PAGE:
Index investing continues to gain popularity with Belgian investors. The most famous index is the S&P 500, which has the 500 top American companies, weighted by market capitalization. We’ll walk you through why the S&P 500 is so popular and look at some of the downsides for investors. Then we’ll discuss three different ways of investing in the S&P 500 from Belgium.
What is the S&P 500?
S&P 500 stands for the Standard & Poor’s 500 index. As the name suggests, it seeks to track the performance of an index composed of the 500 largest American companies. Through the S&P 500, you get exposure to a large section of the US economy as it covers 80% of the total American market capitalisation.
Its popularity continues to grow as the US economy continues to perform extremely well. It's an easy way for index investors around the globe to buy a large chunk of the US stock market in one go.
As you can tell from the graph above via Backtest, the S&P 500 has returned an average return of 10.8% per year since 1992. That’s quite a significant return on your investment if you began your investment journey in the early nineties.
How to buy the S&P 500
You can't directly invest in the S&P 500 because it's an index, but you can invest in one of the many funds that use it as a benchmark and follow its composition and performance. As a Belgian investor, you can buy shares in an ETF (Exchange Traded Fund) that tracks the performance of the S&P 500.
The first step is to explore justETF.com which provides you with a complete rundown of different ETFs available to Europeans. One search for S&P 500 brings about tons of results and can be daunting at first:
How do we know which S&P 500 ETF to actually buy?
ETFs can have different tax implications for Belgian investors. As there are many options as shown above to buy the S&P 500, we can follow a set of criteria to follow as Belgian investors in order to choose the right ETF:
- Accumulating. There is no capital gains tax for stocks in Belgium, but there is a tax on dividends. So it's preferable to invest in accumulating funds. If you choose a distributive version of the ETF, you are liable to pay a 30% tax on all dividends.
- Domiciled in Ireland. It’s important for Belgian investors to choose a fund that is domiciled in Ireland so you won’t be double-taxed.
We dig deeper into the important criteria for Belgian investors in our article on what to consider when buying an ETF in Belgium.
S&P 500 through iShares CSPX
One of the ETFs that fits our requirements is the iShares Core S&P 500 (Acc) ETF (ISIN: IE00B5BMR087). It's offered by iShares, one of the largest fund providers in the world. We’ve highlighted in red the criteria that we were after when choosing the ETF on justETF.
Buying the ETF with Bolero
ETFs are traded on stock exchanges. Individual investors have to go through a broker to buy ETFs on the exchange. Bolero is our broker of choice for this article.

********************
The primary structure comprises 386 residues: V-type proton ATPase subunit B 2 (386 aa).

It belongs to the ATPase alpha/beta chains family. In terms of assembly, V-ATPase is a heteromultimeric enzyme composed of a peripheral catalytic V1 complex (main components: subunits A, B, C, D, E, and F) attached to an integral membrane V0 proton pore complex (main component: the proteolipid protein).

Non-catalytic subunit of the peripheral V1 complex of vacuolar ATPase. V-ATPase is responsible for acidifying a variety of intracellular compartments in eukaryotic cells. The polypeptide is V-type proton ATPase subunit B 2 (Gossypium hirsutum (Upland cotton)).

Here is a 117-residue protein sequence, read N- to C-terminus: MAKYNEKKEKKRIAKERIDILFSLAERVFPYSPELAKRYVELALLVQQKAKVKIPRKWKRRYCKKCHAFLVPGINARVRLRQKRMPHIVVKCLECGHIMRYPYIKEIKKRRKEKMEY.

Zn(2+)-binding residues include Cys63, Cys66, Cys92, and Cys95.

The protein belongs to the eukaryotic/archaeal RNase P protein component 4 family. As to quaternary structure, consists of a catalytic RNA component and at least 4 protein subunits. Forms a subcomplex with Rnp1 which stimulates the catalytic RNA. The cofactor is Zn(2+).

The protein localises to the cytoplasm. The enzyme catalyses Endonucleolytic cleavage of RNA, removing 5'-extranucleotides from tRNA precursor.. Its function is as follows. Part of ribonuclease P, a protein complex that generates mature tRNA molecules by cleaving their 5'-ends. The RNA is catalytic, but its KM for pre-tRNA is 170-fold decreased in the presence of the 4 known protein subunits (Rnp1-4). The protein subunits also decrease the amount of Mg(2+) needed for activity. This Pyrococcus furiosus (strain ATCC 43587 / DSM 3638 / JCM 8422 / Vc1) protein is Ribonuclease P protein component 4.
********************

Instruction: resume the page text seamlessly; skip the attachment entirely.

To invest in the S&P 500, a search with the ISIN code (IE00B5BMR087) is the easiest way to proceed. You’ll notice that there’s only one exchange where this ETF can be purchased from: Euronext Amsterdam, which is the Amsterdam stock exchange.
You’ll have to pay the following when buying the fund through Bolero:
- Broker fee. It costs €7.50 for the transaction, whether you buy one share or several.
- The transaction tax. Every single time a transaction takes place, either buying or selling, you need to pay the Belgian state a fee. For this ETF, the transaction tax is 0.12% of the total price of the share. We explained in detail how to calculate the transaction tax of any ETF.
Once you’re ready, click “Buy” and you will have purchased your ETF. Congrats!
The downsides of an investment in the S&P 500
The S&P 500 is a good index to invest in, but it does have some downsides:
- concentrated in the US stock amrket
- consists of only the largest companies
- it's volatile, meaning its price fluctuates a lot
Concentrated in the US stock market
The US stock market has performed exceptionally well during the last 50 years compared to most other countries in the world. But the past does not guarantee future returns. The American economy may continue to do well over the next 50 years, but it also may not. Betting on one single country like the US, no matter how dominant its market is at the moment, increases the likelihood of a bad outcome.
Consists of only the largest companies
The S&P 500 is made up of only the largest American companies. But good investment returns can be achieved in mid-size and smaller companies too. Just like it pays off to diversify across multiple countries, it's a good idea to spread across different company sizes as well.
Lastly, the stock market is volatile. So a sole investment in the S&P 500 index may not match your risk profile. We’ve previously written about the role of bonds in your portfolio and you ideally want a portfolio that helps you sleep easy at night. Putting all your eggs in one basket is probably not ideal, especially if the economy of that country starts to falter.